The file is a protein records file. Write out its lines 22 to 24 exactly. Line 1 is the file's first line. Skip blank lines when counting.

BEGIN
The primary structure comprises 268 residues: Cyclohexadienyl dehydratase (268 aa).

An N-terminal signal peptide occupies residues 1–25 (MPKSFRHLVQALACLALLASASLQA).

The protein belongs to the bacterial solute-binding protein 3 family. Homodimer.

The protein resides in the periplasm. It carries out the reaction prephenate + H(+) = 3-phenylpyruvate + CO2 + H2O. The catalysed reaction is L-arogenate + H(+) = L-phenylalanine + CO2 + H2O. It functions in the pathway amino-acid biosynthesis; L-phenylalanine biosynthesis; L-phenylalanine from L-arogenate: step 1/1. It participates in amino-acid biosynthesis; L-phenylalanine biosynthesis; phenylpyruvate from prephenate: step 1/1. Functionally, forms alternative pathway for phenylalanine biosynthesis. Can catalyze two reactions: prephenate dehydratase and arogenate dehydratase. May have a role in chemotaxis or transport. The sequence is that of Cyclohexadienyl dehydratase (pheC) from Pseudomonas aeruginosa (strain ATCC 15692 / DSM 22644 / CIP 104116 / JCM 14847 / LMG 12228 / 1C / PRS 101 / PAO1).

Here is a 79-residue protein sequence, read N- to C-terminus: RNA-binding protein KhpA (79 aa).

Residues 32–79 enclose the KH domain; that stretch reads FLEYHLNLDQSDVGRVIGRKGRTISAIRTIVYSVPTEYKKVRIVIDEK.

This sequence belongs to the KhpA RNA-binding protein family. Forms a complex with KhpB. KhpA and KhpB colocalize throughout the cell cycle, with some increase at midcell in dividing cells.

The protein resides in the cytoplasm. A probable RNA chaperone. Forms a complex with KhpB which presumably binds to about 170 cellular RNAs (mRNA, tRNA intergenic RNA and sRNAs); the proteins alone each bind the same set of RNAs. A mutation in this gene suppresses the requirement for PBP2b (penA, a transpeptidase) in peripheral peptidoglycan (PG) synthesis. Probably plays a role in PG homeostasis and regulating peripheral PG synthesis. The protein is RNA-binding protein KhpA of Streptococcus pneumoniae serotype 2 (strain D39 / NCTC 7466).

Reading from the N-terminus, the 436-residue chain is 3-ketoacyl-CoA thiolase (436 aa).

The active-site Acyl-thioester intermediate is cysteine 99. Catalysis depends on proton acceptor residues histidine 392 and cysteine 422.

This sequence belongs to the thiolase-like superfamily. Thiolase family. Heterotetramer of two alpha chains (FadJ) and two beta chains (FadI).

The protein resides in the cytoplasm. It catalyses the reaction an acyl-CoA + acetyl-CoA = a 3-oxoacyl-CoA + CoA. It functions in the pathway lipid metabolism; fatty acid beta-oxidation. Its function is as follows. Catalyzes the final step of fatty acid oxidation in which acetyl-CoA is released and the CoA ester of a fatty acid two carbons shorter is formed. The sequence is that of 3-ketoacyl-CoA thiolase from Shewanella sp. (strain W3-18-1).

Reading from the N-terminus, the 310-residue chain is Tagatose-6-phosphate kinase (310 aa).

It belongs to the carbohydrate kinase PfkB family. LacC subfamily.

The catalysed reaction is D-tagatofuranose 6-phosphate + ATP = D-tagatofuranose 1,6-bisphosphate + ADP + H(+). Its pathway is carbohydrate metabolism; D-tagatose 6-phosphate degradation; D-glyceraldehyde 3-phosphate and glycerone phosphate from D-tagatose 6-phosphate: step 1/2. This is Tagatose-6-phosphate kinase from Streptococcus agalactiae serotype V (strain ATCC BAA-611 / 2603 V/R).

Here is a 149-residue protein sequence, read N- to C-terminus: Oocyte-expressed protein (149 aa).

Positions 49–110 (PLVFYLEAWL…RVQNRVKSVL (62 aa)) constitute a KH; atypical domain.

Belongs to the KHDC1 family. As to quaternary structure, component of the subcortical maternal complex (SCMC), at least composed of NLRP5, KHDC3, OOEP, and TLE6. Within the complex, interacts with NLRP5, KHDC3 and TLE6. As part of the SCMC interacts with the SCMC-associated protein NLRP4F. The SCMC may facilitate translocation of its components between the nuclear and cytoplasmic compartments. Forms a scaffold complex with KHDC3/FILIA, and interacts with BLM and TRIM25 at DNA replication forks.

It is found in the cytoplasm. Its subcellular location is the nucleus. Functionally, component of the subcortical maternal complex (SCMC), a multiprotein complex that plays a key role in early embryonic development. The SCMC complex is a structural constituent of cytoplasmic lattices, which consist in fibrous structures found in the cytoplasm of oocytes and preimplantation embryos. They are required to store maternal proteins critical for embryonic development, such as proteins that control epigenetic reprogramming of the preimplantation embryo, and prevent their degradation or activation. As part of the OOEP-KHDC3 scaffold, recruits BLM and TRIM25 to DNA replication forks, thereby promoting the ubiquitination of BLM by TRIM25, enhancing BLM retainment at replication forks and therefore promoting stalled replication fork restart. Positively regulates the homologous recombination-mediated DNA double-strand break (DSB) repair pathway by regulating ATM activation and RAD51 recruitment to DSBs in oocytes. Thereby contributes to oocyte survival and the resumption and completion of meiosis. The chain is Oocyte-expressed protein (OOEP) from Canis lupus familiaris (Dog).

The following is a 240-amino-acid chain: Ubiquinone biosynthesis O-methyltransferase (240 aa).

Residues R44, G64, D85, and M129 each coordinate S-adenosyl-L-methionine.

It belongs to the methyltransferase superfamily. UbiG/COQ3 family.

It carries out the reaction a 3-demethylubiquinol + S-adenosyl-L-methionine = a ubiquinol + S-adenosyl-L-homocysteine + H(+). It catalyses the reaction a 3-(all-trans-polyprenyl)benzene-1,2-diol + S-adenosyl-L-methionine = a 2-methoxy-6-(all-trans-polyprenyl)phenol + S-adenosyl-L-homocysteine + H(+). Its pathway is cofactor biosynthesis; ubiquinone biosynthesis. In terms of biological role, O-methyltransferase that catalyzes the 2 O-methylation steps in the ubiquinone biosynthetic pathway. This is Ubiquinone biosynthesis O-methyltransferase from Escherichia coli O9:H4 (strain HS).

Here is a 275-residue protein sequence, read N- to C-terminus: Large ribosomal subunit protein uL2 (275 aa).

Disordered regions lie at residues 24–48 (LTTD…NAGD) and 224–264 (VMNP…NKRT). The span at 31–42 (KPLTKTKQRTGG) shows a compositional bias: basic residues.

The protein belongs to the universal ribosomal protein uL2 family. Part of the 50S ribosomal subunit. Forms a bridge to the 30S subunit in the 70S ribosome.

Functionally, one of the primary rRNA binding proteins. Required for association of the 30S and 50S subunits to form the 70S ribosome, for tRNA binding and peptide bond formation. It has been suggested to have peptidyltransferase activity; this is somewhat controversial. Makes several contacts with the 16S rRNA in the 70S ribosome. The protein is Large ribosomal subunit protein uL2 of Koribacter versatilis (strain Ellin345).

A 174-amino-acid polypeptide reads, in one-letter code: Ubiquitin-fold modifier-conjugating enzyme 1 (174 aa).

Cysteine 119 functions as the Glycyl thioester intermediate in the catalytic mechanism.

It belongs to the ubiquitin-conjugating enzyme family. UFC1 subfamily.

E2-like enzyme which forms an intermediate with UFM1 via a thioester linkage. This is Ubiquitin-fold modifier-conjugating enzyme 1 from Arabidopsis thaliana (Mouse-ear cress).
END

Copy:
It belongs to the methyltransferase superfamily. UbiG/COQ3 family.

It carries out the reaction a 3-demethylubiquinol + S-adenosyl-L-methionine = a ubiquinol + S-adenosyl-L-homocysteine + H(+). It catalyses the reaction a 3-(all-trans-polyprenyl)benzene-1,2-diol + S-adenosyl-L-methionine = a 2-methoxy-6-(all-trans-polyprenyl)phenol + S-adenosyl-L-homocysteine + H(+). Its pathway is cofactor biosynthesis; ubiquinone biosynthesis. In terms of biological role, O-methyltransferase that catalyzes the 2 O-methylation steps in the ubiquinone biosynthetic pathway. This is Ubiquinone biosynthesis O-methyltransferase from Escherichia coli O9:H4 (strain HS).

Here is a 275-residue protein sequence, read N- to C-terminus: Large ribosomal subunit protein uL2 (275 aa).